Ferrari team principal Stefano Domenicali has again refused to confirm that the Scuderia will start to back Felipe Massa in the quest for the Formula One world championship, despite Kimi Raikkonen falling even further off the pace at Spa-Francorchamps.

The Finn went in to the Belgian Grand Prix 13 points adrift of leader Lewis Hamilton, but appeared on course to pare away a little of the deficit until rain in the final five laps eroded his on-track advantage, and eventually saw him crash out. Hamilton crossed the line first, apparently extending the gap over both Ferrari drivers, but was later controversially penalised for gaining the upper hand in his battle with the world champion by cutting the chicane, the stewards handing victory instead to the second Ferrari of Massa.

"It was really a shame that [Raikkonen] was not able to finish because he drove a fantastic race," he reflected, "He was pushing hard, as you can see from his lap times, but then he found it a little bit more difficult on the last set of hard tyres, and he was not able to push as hard as he wanted. Of course, at the end, it was really difficult because he went off, but it was good to see that he is very motivated and pushing as hard as he can."

Speaking before McLaren had declared their attention to appeal the decision to demote Hamilton to third place, but after the Briton's championship advantage had been slashed from eight points to two, Domenicali insisted that Ferrari still would not be hastened into making a decision on whether to back Massa exclusively.

"We will take the decision in the interests of the team," he insisted, "In my view, the situation that we have now is something that we need to think about in no hurry, because it's something that is part of our approach to the races. When, and if, we feel that it's the right time, we are going to do it.

"This result is something that opens up the championship in a different way, but it doesn't mean that we will change our approach. As I said, it will be very tough, but at least we are leading one of the two championships and are very close in the other."

Domenicali claimed that the impending Italian Grand Prix made it difficult for the Scuderia to take such a major decision. The Monza race, which will be attended by thousands of the team's fanatical tifosi takes place just a week after Belgium and precedes the four 'flyaway' events that close out the season.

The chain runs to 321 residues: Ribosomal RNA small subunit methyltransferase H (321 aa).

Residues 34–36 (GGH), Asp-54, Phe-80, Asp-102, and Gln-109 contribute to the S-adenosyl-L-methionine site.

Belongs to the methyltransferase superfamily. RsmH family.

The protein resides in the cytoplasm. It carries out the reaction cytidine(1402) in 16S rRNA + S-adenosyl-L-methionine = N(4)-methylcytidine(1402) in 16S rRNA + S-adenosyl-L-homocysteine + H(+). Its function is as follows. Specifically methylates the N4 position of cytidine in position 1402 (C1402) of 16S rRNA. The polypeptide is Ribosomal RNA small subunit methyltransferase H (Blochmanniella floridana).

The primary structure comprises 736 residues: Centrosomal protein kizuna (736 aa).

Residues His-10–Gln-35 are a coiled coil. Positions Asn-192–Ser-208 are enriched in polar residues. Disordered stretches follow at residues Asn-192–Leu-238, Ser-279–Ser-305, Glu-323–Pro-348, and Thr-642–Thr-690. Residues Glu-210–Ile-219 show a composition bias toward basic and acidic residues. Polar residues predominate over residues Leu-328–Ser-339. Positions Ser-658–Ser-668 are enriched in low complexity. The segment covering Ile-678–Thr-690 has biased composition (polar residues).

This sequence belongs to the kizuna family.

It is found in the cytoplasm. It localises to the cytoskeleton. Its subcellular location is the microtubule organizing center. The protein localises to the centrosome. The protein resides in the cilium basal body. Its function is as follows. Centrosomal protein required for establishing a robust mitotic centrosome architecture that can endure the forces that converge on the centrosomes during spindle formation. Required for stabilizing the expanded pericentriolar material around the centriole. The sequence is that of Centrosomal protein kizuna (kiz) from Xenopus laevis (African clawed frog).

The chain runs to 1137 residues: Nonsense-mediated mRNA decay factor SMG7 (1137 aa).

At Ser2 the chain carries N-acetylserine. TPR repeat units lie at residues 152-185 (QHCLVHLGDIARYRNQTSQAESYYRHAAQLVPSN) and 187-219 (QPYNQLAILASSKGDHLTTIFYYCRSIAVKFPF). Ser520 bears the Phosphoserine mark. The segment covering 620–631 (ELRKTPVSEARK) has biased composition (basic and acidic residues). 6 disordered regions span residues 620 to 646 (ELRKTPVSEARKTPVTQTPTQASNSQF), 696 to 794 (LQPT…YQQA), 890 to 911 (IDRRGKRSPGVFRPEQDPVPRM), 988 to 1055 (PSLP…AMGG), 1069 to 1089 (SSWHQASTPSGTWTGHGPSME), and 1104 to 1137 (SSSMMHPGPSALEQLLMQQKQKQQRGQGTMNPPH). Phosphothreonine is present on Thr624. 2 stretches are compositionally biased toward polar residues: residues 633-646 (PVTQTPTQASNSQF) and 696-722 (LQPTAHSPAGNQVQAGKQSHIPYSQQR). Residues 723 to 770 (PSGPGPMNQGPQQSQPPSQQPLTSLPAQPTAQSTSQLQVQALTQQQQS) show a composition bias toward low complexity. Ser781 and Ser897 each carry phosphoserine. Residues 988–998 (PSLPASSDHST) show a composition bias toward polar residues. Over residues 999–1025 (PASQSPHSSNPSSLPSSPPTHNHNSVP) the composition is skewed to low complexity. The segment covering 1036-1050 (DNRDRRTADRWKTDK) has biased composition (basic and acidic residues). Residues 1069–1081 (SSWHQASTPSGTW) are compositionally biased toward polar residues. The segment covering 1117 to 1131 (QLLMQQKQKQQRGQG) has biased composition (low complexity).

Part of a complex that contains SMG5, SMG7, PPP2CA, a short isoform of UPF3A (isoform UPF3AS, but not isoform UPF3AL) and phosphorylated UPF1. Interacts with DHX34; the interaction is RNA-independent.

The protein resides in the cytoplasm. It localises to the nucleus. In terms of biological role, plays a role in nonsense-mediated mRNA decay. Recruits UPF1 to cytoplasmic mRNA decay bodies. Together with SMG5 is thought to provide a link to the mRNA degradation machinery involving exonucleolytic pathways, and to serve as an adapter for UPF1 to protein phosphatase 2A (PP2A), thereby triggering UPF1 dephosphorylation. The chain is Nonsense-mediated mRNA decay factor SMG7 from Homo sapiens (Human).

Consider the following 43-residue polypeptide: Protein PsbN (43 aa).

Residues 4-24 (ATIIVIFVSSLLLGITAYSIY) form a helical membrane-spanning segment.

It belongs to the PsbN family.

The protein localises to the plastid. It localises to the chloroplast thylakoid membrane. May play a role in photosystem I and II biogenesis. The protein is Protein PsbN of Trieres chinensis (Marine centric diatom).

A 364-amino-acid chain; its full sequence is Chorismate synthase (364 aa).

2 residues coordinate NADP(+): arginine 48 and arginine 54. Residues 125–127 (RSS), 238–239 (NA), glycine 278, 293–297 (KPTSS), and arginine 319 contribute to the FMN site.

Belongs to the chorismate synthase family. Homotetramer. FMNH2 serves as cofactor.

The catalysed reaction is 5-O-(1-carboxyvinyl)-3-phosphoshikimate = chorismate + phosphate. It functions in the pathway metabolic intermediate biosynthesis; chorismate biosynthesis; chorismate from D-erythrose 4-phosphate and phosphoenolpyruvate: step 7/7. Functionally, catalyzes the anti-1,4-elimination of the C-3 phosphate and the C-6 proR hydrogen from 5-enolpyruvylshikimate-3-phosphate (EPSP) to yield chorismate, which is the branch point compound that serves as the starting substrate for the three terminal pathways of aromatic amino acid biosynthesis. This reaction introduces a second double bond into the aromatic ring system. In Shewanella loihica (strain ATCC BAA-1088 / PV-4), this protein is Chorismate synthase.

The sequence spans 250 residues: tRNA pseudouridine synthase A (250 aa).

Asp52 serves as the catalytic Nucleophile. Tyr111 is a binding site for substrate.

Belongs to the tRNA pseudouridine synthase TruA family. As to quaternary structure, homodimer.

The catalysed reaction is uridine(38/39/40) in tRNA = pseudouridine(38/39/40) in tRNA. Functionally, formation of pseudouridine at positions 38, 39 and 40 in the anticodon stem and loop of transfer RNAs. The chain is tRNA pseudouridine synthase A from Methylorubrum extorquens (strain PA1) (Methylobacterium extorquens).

"There are so many events that we take back home, that we have to do to prepare for Monza in the right way," he insisted, "This is the main target that we need to be focused on in the next few days.

"Monza, for us, is not really the ideal track, as much as anything because we are not expecting really high temperatures. For sure, [tyre performance] is something that we need to work on a lot, because we will have the same kind of tyres at Monza [as at Spa] and this is something that can be a crucial element that will make the difference in the performance. The only thing we can do is really to try to work very, very hard, because we know that McLaren is very, very strong, above all at Monza - but not only there, as we can see.

"[At Spa], we were very impressed by their performance in qualifying. To be honest, that shows how tense the championship is, how close it will be to the end. We know that they are very strong, and we cannot give up for a second. Today, there was another lesson. You really need to wait. We always said that but, today, it was really obvious - you have to wait, not only to the end of the race, but also afterwards. That shows that really the situation is very complicated."

However, despite the closeness of the championship battle, and the history of acrimony between the protagonist teams, Domenicali insisted that Ferrari had little to do with the controversial decision taken on Sunday evening.

"We are not used to commenting on decisions," he said, "The only thing I would say is that, as soon as we had been summoned by the stewards, we gave our position to the stewards and that was it. Then, for sure, the stewards listened to the Hamilton argument, and that was the decision. We don't want to make any further comment. We were simply summoned by the stewards at the end of the race."

He did, however, admit that, privately, he thought the decision 'a little bit extreme'.

"It's normal that, when you attack, you are racing, but the problem is the advantage that may be taken by doing a manoeuvre like this - and this is the key point of it," he tried to explain, "I think that that's the focus that has to be considered."